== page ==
Persistent neonatal thrombocytopenia can be caused by IgA anti platelet antibodies of breast milk of immune thrombocytopenic mothers

Hagit Hauschner, Nurit Rosenberg, Uri Seligsohn, Rafael Mendelsohn, Aryeh Simmonds, Yakov Shiff, Yaakov Schachter, Shraga Aviner and Nechama Sharon

Key points

  • Persistent thrombocytopenia was observed in breastfed neonates of ITP women.

  • Breast milk of ITP women may contain IgA anti platelet antibodies which target αIIbβ3 integrin.


Immune thrombocytopenia (ITP) in pregnant women can cause neonatal thrombocytopenia by transport of anti platelet autoantibodies across the placenta. Usually, infant's platelet count normalizes within two months. We observed neonatal thrombocytopenia that persisted more than four months and disappeared following discontinuation of breastfeeding. The aim of our study was to discern whether breast milk of ITP mothers contained anti platelet antibodies causing persistent thrombocytopenia. We collected milk samples from 3 groups of women: ITP - 7 women who had ITP during the pregnancy, R-ITP – 6 women who recovered from ITP before pregnancy and 9 healthy controls. We found increased levels of anti-platelet antibodies of the immunoglobulin A type in the milk of ITP patients compared to the other 2 groups. Similar increase was demonstrated for antibodies binding to αIIbβ3 expressed in cultured cells. Thus, transfer of anti-platelet antibodies from ITP mothers by breastfeeding can be associated with persistent neonatal thrombocytopenia.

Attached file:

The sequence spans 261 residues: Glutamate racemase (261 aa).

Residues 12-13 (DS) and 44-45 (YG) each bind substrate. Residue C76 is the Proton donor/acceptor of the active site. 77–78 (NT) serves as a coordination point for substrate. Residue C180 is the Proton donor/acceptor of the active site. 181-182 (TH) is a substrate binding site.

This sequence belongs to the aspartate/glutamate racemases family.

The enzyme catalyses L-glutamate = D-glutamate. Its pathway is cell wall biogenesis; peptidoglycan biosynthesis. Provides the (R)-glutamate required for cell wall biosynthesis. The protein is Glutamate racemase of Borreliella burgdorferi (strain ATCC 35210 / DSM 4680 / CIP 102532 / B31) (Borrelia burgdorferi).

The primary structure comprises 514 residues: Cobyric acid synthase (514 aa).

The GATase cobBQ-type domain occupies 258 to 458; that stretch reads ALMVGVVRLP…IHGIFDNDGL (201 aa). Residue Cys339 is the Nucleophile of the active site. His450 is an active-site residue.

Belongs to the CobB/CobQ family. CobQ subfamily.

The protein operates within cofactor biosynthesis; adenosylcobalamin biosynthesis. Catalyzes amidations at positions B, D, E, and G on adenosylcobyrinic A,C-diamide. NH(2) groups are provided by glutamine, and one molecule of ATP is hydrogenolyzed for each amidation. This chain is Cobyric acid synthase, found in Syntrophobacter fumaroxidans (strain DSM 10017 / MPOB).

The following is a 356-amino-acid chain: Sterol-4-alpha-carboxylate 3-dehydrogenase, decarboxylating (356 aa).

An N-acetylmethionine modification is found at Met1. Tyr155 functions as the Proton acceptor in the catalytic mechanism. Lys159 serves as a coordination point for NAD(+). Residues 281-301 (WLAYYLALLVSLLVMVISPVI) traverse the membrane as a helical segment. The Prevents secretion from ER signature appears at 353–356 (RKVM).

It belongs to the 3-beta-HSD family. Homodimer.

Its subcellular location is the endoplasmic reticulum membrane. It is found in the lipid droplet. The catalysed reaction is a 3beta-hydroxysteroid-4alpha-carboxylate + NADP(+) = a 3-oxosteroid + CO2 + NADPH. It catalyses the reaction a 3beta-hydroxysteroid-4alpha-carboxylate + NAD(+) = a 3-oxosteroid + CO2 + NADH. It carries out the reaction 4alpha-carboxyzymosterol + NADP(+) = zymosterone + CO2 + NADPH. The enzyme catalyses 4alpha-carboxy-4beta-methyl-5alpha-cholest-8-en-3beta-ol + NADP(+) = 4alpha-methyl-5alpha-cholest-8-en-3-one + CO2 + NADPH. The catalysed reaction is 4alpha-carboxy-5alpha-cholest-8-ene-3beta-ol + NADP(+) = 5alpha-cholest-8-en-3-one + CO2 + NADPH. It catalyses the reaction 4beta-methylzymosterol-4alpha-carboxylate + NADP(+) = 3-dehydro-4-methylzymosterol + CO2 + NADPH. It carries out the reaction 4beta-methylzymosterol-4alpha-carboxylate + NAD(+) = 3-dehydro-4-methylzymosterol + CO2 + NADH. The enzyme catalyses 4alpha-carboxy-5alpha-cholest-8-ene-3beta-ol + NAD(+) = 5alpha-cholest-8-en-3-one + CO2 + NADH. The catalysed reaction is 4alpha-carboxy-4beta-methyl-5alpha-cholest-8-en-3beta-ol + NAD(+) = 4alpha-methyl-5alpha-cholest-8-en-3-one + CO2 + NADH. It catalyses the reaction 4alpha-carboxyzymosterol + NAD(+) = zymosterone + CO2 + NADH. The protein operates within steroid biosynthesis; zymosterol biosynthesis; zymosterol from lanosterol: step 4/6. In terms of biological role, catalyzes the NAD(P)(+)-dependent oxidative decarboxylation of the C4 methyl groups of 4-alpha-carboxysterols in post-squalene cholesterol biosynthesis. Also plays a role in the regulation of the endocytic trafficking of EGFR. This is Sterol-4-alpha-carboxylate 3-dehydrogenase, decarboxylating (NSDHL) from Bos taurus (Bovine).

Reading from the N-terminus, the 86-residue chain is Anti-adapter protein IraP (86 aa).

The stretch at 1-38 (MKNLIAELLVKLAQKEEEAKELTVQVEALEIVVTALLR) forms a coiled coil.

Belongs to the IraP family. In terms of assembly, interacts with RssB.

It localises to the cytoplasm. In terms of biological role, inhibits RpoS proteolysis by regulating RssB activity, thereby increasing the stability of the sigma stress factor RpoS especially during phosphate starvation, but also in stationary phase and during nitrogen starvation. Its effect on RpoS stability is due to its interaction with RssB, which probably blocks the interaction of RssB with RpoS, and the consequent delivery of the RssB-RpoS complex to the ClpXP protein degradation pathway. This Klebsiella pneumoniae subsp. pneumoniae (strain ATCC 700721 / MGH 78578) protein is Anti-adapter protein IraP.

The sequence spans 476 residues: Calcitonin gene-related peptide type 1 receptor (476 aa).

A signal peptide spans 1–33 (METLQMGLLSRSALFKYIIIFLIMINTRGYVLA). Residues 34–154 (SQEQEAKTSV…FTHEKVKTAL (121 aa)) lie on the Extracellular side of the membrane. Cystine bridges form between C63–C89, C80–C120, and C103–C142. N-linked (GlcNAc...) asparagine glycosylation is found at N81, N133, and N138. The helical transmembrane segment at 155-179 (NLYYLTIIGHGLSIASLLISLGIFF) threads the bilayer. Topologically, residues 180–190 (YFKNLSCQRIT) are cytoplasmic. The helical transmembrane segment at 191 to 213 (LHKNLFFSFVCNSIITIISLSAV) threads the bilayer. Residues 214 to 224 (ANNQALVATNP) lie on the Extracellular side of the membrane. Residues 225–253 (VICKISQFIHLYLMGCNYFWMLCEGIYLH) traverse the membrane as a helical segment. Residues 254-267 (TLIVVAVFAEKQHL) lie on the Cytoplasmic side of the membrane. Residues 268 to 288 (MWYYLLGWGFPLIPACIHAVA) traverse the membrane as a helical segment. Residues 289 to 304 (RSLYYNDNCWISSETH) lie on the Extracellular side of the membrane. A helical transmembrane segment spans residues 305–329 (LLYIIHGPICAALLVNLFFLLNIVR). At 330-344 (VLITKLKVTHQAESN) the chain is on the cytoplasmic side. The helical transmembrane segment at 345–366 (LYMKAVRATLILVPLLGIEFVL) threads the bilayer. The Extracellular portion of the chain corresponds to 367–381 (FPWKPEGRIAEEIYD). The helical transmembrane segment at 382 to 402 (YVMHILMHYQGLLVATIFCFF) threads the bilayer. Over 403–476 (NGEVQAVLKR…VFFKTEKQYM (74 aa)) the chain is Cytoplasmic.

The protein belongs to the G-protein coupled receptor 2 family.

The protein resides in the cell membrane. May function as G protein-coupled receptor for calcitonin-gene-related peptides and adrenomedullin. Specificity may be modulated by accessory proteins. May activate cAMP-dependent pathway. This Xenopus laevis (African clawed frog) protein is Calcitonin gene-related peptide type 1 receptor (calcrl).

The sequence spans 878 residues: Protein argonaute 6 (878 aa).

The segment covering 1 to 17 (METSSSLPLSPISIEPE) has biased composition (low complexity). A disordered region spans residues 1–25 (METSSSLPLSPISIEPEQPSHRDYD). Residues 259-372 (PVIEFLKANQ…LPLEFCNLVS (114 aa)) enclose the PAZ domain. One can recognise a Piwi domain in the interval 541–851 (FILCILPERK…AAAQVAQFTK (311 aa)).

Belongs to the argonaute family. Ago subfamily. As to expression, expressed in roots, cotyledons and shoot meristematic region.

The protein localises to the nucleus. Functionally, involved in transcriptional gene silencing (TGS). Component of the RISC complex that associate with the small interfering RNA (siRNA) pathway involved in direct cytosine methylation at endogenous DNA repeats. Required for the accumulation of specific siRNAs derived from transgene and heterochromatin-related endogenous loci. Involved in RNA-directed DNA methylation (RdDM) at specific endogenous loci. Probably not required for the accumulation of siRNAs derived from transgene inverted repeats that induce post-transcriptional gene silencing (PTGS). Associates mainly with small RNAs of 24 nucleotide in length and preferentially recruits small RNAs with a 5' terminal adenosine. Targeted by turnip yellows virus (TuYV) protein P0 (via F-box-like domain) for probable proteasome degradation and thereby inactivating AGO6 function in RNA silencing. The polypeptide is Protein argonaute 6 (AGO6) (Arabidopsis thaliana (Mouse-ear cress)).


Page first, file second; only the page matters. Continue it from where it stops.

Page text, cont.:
• Submitted December 2, 2014.
  • Accepted June 9, 2015.